Are Hardware Requirements Crippling PC Sales?
There’s an interesting article at CVG about the state of the PC games market, and how sales are in decline. The difference is that this article adds a new target for the Finger Of Blame ™, namely the need for high-spec PCs to run the games at anything near the game developer’s intended settings.
Traditionally the decline in PC sales is blamed on piracy. The game pirates blame high game prices but the effect of more piracy is fewer sales, and that in turn pushes up prices, meaning more piracy … ad infinitum. Another culprit is less shelf space for the big name titles, as more and more titles battle for the limited space in gaming stores. Both are accepted explanations for the decline in game sales.
However, with the release of hardware hungry titles like Crysis and Assassin’s Creed the minimum spec of the average gaming PC is being pushed ever higher. That means fewer people can play the game, so obviously fewer people buy the game so … duh … sales decline as a result.
Valve had the right idea with Half Life 2 when it was first released. The game auto-detected your graphics card and adjusted the settings as appropriate, scaling back from DirectX 9 down to DirectX 8 depending on the capabilities of your graphics card.
I got to sample the DX8 side of Half Life 2 when I was forced to RMA my faulty Radeon 9800 Pro, which meant I had to stick an old DX8 GeForce card back into my PC for a few days. For a laugh I tried to run Half Life 2 and was first amazed to find out that it worked, and was then even more amazed to find that that it was playable too. The gameplay was intact, the framerates were good, the game was perfectly playable on my ageing card. OK, it didn’t have all the graphical bells and whistles that DX9 was capable of, but it was far from ugly and it didn’t stop me enjoying a good few hours of fun before my replacement 9800 arrived.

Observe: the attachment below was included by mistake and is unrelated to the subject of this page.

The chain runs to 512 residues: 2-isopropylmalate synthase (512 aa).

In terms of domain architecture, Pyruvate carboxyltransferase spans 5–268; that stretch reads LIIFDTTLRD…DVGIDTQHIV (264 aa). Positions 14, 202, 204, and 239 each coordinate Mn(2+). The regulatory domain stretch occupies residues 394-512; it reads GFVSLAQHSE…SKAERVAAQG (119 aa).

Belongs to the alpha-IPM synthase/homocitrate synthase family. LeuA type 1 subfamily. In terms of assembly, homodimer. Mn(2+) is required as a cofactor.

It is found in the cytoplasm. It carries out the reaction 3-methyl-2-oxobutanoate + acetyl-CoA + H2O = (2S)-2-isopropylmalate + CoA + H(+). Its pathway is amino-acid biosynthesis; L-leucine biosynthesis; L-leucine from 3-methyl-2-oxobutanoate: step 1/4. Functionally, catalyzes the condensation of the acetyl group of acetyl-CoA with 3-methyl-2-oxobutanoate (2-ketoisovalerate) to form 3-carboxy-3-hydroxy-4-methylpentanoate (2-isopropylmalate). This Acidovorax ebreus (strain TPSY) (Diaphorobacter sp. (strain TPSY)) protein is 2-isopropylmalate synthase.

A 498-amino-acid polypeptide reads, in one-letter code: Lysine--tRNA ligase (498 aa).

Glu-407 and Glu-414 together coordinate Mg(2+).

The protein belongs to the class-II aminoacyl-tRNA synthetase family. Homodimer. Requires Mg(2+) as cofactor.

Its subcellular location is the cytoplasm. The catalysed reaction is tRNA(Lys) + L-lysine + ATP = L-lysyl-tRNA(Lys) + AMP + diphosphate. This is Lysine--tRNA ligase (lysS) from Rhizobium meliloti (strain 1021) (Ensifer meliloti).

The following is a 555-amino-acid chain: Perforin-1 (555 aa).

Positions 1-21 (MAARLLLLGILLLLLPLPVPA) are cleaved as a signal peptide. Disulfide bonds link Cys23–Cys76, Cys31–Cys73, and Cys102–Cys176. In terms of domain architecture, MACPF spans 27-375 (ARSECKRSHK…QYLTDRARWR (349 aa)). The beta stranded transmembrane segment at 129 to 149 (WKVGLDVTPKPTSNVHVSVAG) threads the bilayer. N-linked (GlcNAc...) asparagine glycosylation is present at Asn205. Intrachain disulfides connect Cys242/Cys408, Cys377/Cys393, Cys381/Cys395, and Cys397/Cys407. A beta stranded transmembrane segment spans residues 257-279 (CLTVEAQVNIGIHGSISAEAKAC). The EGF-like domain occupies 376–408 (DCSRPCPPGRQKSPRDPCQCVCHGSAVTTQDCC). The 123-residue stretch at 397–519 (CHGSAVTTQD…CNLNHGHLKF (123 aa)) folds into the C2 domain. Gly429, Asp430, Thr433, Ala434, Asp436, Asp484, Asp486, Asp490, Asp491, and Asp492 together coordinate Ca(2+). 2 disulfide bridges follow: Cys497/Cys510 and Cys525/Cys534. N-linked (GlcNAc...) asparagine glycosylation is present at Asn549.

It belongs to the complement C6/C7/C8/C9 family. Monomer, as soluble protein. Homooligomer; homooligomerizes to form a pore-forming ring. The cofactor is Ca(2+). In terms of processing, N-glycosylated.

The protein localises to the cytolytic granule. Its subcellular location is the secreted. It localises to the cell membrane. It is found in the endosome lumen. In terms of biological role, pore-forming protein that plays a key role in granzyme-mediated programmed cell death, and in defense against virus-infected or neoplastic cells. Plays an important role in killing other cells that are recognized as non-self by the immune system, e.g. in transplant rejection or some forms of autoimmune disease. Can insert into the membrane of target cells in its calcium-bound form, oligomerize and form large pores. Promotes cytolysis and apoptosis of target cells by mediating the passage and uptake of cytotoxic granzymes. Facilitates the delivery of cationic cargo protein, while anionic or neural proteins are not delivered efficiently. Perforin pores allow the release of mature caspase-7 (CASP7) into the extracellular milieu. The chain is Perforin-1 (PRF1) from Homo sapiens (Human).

It’s this sort of backwards compatibility that game developers seem to be forgetting about. We don’t all have the latest graphics cards, we don’t all enjoy spending £300 or more every few months to stay at the top of the graphics card tech-tree. Many PC gamers, myself included, buy a gaming PC to last for a couple of years. That’s exactly what I did last time I upgraded just over a year ago and, with a few exceptions, it’s still giving me solid framerates on the latest games.
What the developers should be doing is concentrating on making their games playable on gaming PCs that were considered high spec about 2 years before they started development. If they can make the game look good and play well on such a machine then they’re guaranteed a big slice of the potential market when the game hits the shelves. They can then start to add the graphical frills and fancy physics models for the high-spec gaming PCs, safe in the knowledge that they’re already accomodating most of the gamers out there.
Taking the opposite view and aiming the game at the latest hardware means it’s more difficult to scale down the game to work on older hardware. The game doesn’t look as good, doesn’t work anywhere near as well as it should, and the gamer feels shortchanged. That was certainly my experience with Crysis.
OK, so we need big games to push the technology forward, but for PC gaming to survive we need enough gamers. If the casual gamers find they’re struggling to run the latest games then they’ll gradually jump ship and turn to the far less complicated consoles. And fewer gamers mean fewer sales … you know the rest.